Running a successful farm is hard work. But what many people don’t realize is that a lot of the work required to keep a farm running smoothly doesn’t take place in the fields, but behind a desk.
According to Taylor Mendell, proper recordkeeping can be just as important as proper crop management. Her recent virtual presentation, “Recordkeeping On Your Farm,” was sponsored by the Maine Organic Farmers and Gardeners Association (MOFGA). Taylor, along with her husband Jake, has run Footprint Farm in Starksboro, VT, since 2013. They grow organic vegetables and pasture raised pork.
“Our data philosophy,” she said, “is if we don’t need a record, we don’t keep it. And if we do have to keep it we do so in the easiest method possible.”
Taylor related that when they were starting out 10 years ago, she was under the impression that she needed to keep track of every little thing on our farm. “We ran ourselves ragged trying to do that,” she said. “We learned to pare it all down to what records we needed to keep and why.”
Taylor ran participants through her primer to productive recordkeeping.
What’s required for farm recordkeeping? When running a farming business, there are several business-related records that operators are required to keep for the IRS, their state and the Social Security Administration. These records will also be important when conducting business with a bank or other lending institution.
Taylor advised keeping records on:
- Sales and expenses (keep seven years of history on file)
- Documentation for physical assets like machinery or buildings (keep on file indefinitely)
- Employee records like W-4s and time sheets (keep on file for four years)
- Any legal documents such as leases, LLC agreements and the like (keep on file indefinitely)
As a farmer becomes more experienced, they can reassess how they go about recordkeeping and adjust accordingly as the operation grows, Taylor said.
Here are some other tips for recordkeeping based on how long you’ve been in the business.
For those just getting started – “For farmers in their first and second year, I recommend keeping the records that are required of you by external agencies, plus keep data on planting dates and harvest yields,” Taylor said. “Even if you have farmed for years at another site, data on planting dates will help you understand how varieties grow on your new land.”
Even if a farmer has years of experience operating elsewhere, new land may need a new plan.
For the farmer coming into their own – “Once you’ve learned your land’s quirks, established markets and settled on your production methods, you can start to dive deeper. Ask yourself what information will help you understand your farm even better,” she said. “Are you often feeling pressure from pests or disease? Try creating a calendar of pest arrival dates and intensity to help guide your pest prevention activities. Perhaps you are growing sweet corn in order to bring people to your farm store, but you have a suspicion that shoppers are just buying the corn and overlooking your more profitable crops.”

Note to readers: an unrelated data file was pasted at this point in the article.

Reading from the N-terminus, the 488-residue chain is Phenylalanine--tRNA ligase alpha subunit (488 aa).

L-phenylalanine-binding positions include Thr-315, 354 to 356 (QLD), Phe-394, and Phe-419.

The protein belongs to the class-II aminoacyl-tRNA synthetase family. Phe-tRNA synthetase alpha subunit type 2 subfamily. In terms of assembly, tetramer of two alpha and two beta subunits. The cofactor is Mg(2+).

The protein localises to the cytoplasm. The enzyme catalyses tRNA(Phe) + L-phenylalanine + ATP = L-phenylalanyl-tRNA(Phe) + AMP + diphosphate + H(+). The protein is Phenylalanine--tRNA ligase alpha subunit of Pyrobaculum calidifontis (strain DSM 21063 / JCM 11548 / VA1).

She recommended trying a point of sale (POS) system to determine exactly what your customers are buying to help determine what to plant the following season.
Some advice for the more seasoned veterans – “Feel like you have the basics down pat? It might be time for a full-on cost of production (COP) study,” Taylor suggested. “This process tracks every step of production, including all time and expenses related to a specific crop. You may want to dive into a COP study if you have a suspicion that a particular crop is losing you money, or if you want to start pricing your products based on the actual cost to produce them rather than what you see other farmers charging.”
Farmers opting to try a COP study should set up their recordkeeping system as early as possible. A lot of data are required to yield valuable information.
As for the records themselves, Taylor said that there is no one size fits all. “Are you an online or a paper person? Someone who prefers paper may be uncomfortable entering data on an iPad, and someone who prefers apps may tend to flounder with paper and pencil,” she noted.
Ultimately, there is no right or wrong answer. The important thing is for a farmer to find a method that works for them. That method should be easy for them to use and have data easily drawn from it.
“If you are prone to losing things, try keeping data on a dry erase board, then get in the habit of photographing the white board at the end of each day or week,” she suggested. “If you don’t want to re-enter data from a paper source, try using Google Forms and log your data on your phone so everything goes directly into a Google Sheet for easy data manipulation.”
For more information, visit mofga.org.
by Enrico Villamaino
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